Thoughts and prayers
I checked my phone last week and saw that another school shooting had taken place. It seems that every day there’s another story about a far off shooting in a far off place. They’re senseless and tragic, but distanced from my reality.
As I opened Twitter, however, I realized that this shooting was different. The logos, the colors and the hashtags associated with this shooting were all too familiar. UNC Charlotte may be two hours away, but it’s deeply ingrained in the fabric of the Cary High community. This wasn’t just another school shooting, this was our state, friends and community. This was real. Two students were pronounced dead at the scene of the shooting. Were they two students that I knew?
My Twitter page was filled with condolences from activists, chancellors, governors and even presidential candidates. Among those tweets, however was a sentiment that stuck with me — “stop sending thoughts and prayers when they are not enough.”
This tweet, a sentiment I’ve seen and agreed with many times in the wake of other mass shooting tragedies, infuriated me.
I’m all for smart, comprehensive gun legislation. But Charlotte is a real community with real people. They don’t need legislation or politicization right now- they need sympathy and support. Giving thoughts, prayers and condolences in the wake of a tragedy doesn’t make you weak on gun control or apathetic; it makes you human. Tomorrow we will have change. But today is for grief, community and humanity. Today is for thoughts and prayers, and that’s OK.
Health care availability
As a hardworking North Carolinian who falls in the Medicaid coverage gap, I was struck by the recent News & Observer opinion piece, “How to expand Medicaid without higher taxes,” by Chris Malone. Due to a crack in our health care system, many of our fellow citizens are without necessary care.
I consistently hear stories from the families at my church regarding their hardships in affording the proper health care for themselves and their children. I myself have dealt with the struggles that come with the high cost of health insurance.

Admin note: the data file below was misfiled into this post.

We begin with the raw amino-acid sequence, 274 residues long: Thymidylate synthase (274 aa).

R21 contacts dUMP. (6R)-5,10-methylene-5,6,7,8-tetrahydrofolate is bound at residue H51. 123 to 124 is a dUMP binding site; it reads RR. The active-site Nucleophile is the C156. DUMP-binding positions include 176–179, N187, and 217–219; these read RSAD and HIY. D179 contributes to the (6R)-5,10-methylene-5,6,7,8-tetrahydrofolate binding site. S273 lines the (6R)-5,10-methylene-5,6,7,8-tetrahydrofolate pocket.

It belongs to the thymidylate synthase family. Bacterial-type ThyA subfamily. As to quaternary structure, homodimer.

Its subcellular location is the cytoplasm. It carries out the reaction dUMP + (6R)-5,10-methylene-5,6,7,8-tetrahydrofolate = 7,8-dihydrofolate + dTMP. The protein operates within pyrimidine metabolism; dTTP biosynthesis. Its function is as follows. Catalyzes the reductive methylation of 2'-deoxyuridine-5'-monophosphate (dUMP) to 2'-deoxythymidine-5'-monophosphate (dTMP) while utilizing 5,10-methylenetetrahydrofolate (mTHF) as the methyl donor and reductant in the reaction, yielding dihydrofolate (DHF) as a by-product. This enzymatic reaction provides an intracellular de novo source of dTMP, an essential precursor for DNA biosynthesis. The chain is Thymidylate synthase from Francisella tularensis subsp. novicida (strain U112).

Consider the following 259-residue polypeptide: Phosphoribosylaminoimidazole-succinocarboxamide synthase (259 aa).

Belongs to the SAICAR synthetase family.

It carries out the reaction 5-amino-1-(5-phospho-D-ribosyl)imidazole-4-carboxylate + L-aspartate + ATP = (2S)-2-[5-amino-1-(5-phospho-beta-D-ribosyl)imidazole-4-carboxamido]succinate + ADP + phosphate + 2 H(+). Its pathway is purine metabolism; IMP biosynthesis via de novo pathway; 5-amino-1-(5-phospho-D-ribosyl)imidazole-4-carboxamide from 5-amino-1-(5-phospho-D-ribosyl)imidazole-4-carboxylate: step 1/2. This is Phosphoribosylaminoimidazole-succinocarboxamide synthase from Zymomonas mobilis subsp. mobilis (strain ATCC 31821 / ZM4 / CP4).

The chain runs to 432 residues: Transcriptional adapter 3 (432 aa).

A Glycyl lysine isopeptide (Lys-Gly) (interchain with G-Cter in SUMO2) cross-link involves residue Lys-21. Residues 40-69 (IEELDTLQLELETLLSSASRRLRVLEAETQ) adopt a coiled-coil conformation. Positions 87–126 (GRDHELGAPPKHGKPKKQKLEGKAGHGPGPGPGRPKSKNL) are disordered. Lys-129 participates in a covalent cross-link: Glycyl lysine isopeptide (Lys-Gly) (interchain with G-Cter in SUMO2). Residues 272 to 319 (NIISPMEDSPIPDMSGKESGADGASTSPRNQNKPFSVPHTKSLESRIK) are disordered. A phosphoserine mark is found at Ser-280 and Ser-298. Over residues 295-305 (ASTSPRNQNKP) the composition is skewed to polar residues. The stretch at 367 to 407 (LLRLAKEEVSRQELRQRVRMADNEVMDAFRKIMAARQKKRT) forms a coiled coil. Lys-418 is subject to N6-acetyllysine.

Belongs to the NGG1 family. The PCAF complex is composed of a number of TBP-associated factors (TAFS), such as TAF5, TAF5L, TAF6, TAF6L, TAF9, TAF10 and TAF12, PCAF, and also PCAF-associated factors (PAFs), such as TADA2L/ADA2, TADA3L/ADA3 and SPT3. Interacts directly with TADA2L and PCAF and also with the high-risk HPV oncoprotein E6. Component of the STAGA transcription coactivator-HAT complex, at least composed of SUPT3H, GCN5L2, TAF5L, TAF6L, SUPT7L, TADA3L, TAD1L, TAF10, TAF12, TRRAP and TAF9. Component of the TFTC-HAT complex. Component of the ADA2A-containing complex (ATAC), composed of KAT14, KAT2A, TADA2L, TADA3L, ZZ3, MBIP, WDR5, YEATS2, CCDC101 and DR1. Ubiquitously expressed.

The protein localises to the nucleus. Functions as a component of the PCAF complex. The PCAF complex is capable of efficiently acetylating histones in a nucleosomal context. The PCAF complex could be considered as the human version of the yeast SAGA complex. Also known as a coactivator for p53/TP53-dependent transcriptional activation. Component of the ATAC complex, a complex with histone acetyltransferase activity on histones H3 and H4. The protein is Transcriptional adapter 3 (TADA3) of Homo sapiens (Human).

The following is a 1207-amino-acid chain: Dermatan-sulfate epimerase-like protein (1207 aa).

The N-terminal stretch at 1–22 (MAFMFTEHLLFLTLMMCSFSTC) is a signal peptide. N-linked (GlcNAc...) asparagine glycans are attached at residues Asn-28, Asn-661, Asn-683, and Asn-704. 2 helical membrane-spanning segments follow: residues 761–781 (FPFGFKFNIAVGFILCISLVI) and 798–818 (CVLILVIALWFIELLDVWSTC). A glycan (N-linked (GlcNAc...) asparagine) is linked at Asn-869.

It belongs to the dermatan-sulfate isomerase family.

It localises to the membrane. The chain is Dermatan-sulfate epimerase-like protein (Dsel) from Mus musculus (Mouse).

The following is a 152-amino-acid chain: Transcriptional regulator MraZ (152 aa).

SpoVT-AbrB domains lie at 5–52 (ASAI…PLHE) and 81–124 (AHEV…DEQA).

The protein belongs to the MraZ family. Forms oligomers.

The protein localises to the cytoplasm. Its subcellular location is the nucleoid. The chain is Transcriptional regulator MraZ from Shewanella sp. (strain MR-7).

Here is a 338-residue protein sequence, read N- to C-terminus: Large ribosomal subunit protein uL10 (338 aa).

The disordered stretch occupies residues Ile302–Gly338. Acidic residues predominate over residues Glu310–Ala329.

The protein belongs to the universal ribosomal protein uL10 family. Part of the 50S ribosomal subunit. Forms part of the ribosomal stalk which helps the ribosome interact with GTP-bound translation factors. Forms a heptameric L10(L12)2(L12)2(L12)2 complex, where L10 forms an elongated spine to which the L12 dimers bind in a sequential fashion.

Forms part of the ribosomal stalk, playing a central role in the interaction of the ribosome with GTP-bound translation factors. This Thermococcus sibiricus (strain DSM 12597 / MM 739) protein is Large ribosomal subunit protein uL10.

If there is a solution to close the coverage gap without raising taxes, lawmakers should pursue it. House Bill 655, NC Health Care for Working Families, will ensure that the hundreds of thousands of North Carolinians trapped in the coverage gap will receive accessible and affordable health care.
I encourage everyone to consider how this approach would help them, a relative, a friend or a fellow parishioner. And I urge lawmakers to enact HB 655. We can do better, and we must.
Rev. Gilbert Parker
New life lessons
It seems the Wake County school board comes up with a new life lesson each week for its students. Last week it was that it’s OK to walk off your job as long as it’s for an organized protest, and it’s OK to fudge on photos of the crowd. Before that, with the rules tightened for suspensions, students learned that it is not such a bad thing to disrespect teachers or engage in fights.
Now, cheating is OK, as long as you repent and do make up work. These board members are the same ones who say they are concerned about the “school-to-prison pipeline.” When you teach people there are no consequences for bad behavior in school what do you expect when they go out into real life?
Time for a raise
After seeing some of the smart, witty, creative comments from the signage at the May 1 teachers’ rally, I’m ready to give the authors — our NC teachers — a raise. So, get on board NC lawmakers. You’ve seen how clever these folks are, they deserve a raise.
Good luck, Canes!
I so enjoyed Jonas Pope’s feature on riding the ice resurfacing machine during the Hurricanes playoff run. Like Jonas, I grew up in the South with no knowledge of these machines or the game of ice hockey. When our son was born, we lived in Minnesota. I was determined to have him embrace winter sports, so he began skating lessons at three. He loved watching the “Zamboni machines” so much so that that became our secret word. He decided early on to become a Zamboni machine operator. When we moved to Boston, he decided to focus on math and science, but he and his buddies get on the ice from time to time. I wish the Hurricanes much luck, except if they end up facing the Boston Bruins. Then all bets are off!